One more book I stole borrowed from my friend Kael. Although I didn’t much like the blub, Hunger—a novel by Elise Blackwell—appealed to me because of its slimness (129 pages, 1.5 spacing, one-inch margins on all sides! GIANT LETTERS!), and because of the cover. If I’d seen it in a book sale, I would have bought it for those very reasons (Kael got it from a booksale himself, for PhP99, or about $2).
I began reading it a couple of hours after reading and writing about Nick Hornby. I figured it would be a good book to plunge me back in the read-what-you-think-you-like world. Well. I thought I’d like it.
But no, I soon lost all hope. Eventually, I told myself to get a grip, and read other things.
See, I abandoned it on the thirtieth page, and resolutely put it back on the shelves. On any other day, I suppose I would have trudged on, amassing a list of complaints as I listlessly turned the pages. The “lyrical” language, its “disciplined economy of prose,” as the raves put it, shut me out. I couldn’t form a solid image in my mind, I couldn’t even see who the narrator was. Although I was vaguely conscious of an interesting plot—what I gathered was there was this scientist and it was Leningrad during the German siege; that the scientific institution he belonged to gathered specimens of rare plants from all over the world; that there’s a wife involved somewhere; that the scientists—caged inside their town—resort to sparingly nibbling on the specimens to survive—I didn’t connect to it. And I am very much aware that even in the recounting of the plot, I might have gotten it wrong. (Augh. Yes, I am aware that I didn’t connect to it is as flimsy a whine as any, but that’s really it; I didn’t care for people I couldn’t even envision. I didn’t care for a story told in a language that seemed to have a haze hanging over it.) The blurb claims the book is a sensual book, dramatic and passionate. I didn’t get a hint of that in those thirty pages.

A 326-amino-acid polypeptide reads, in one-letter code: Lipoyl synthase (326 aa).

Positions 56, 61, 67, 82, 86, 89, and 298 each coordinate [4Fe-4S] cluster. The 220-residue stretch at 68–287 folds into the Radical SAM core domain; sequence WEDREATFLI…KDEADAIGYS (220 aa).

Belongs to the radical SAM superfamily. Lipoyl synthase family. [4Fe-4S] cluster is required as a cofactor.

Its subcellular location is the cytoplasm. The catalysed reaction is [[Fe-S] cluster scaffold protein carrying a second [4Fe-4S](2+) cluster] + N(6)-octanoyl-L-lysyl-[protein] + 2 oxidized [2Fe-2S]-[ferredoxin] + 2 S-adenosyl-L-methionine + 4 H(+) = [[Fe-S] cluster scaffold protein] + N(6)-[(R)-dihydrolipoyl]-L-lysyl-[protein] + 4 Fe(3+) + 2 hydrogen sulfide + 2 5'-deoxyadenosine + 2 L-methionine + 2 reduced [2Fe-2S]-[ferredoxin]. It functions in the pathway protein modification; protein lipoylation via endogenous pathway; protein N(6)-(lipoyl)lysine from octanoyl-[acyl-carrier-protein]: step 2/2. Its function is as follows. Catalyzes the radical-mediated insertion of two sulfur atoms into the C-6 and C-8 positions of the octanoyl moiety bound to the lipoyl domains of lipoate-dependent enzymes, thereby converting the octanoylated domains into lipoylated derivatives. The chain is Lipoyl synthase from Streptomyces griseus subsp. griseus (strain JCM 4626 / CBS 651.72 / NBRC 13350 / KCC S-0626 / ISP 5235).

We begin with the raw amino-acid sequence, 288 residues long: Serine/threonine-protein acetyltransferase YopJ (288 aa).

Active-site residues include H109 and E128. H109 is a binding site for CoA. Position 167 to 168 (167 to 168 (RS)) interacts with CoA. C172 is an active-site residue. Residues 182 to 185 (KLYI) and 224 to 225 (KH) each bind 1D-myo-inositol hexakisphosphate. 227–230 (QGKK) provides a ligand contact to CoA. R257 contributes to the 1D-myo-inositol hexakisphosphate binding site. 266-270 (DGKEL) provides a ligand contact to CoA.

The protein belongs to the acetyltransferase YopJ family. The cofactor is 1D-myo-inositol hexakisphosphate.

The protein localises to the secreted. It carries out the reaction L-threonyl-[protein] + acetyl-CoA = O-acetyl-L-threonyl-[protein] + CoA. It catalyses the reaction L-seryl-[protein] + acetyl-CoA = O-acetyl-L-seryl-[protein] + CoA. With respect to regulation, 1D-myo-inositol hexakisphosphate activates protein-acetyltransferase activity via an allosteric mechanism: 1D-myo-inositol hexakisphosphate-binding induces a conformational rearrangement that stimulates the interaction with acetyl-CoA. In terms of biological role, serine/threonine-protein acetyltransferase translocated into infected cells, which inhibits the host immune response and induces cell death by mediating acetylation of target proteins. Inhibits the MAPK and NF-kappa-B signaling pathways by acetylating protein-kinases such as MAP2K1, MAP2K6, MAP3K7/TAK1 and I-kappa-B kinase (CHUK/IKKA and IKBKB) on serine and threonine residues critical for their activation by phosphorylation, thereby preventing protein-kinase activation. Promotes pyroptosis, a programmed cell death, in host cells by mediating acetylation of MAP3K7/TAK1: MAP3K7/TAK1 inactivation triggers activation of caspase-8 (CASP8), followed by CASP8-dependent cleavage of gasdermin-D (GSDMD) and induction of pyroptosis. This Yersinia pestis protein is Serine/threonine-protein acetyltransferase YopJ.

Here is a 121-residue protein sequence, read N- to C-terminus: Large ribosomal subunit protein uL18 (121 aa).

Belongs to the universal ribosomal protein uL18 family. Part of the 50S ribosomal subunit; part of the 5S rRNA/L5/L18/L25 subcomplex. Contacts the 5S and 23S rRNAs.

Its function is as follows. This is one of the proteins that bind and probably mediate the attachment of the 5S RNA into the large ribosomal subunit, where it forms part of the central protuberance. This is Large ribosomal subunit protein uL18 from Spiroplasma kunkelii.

Will I return to this book? Probably, reading through the remaining 99 pages, just to get it over with. Will this be any time soon? No, no, I don’t think so. I’m sorry, Miss Blackwell, we do not suit, not right now.
I feel like a new woman. (How dorky is it that I’m giddy over abandoning a book? Oh, Sasha, what bravery! What audacity! What inspiring display of contemporary ennui! Stuff it, Sash, stuff it.)